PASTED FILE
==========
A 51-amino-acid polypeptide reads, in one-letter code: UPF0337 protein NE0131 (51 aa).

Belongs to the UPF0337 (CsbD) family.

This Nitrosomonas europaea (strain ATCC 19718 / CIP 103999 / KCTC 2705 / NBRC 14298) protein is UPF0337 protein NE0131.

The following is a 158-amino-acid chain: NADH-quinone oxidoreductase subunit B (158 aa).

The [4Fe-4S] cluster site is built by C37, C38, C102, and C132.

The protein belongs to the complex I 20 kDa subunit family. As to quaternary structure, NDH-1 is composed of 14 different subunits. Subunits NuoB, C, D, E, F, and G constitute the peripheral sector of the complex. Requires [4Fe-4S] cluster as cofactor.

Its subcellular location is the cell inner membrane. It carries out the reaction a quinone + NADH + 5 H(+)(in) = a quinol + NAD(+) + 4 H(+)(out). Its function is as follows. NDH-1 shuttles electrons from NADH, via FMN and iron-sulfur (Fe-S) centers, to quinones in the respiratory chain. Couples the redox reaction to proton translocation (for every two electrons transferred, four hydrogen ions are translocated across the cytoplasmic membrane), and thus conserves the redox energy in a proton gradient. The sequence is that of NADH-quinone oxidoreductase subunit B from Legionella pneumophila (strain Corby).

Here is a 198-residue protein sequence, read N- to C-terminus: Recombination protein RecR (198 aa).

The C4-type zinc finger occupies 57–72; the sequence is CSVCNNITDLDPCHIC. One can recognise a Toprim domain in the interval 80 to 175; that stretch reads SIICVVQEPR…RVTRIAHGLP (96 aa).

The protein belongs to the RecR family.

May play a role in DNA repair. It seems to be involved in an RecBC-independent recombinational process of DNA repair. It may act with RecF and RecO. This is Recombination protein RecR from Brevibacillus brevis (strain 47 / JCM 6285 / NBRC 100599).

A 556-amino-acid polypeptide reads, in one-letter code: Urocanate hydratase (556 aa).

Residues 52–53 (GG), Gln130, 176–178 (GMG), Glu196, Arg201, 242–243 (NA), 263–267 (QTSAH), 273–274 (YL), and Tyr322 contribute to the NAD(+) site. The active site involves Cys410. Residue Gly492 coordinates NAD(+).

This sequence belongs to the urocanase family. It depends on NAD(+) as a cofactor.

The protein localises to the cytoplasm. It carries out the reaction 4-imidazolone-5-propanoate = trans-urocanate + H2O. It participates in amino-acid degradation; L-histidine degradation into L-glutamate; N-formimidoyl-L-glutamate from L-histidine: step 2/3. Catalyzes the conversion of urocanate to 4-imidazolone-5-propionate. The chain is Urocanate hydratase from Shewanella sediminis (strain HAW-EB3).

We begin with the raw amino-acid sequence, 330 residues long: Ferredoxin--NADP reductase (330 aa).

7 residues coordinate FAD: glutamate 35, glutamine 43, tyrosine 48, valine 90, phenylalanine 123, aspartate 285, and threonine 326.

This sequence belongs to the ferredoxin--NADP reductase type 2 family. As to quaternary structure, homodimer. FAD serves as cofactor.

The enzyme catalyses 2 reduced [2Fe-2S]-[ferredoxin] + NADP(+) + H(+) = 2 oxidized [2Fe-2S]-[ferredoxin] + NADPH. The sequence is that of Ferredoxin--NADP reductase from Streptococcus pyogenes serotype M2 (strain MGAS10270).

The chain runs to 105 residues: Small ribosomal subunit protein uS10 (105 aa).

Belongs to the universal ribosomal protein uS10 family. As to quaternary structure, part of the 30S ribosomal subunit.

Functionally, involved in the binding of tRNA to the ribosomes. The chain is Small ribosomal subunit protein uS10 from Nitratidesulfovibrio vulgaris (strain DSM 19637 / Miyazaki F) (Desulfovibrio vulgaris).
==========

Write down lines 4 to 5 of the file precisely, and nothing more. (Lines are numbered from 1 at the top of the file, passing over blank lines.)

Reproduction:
The following is a 158-amino-acid chain: NADH-quinone oxidoreductase subunit B (158 aa).

The [4Fe-4S] cluster site is built by C37, C38, C102, and C132.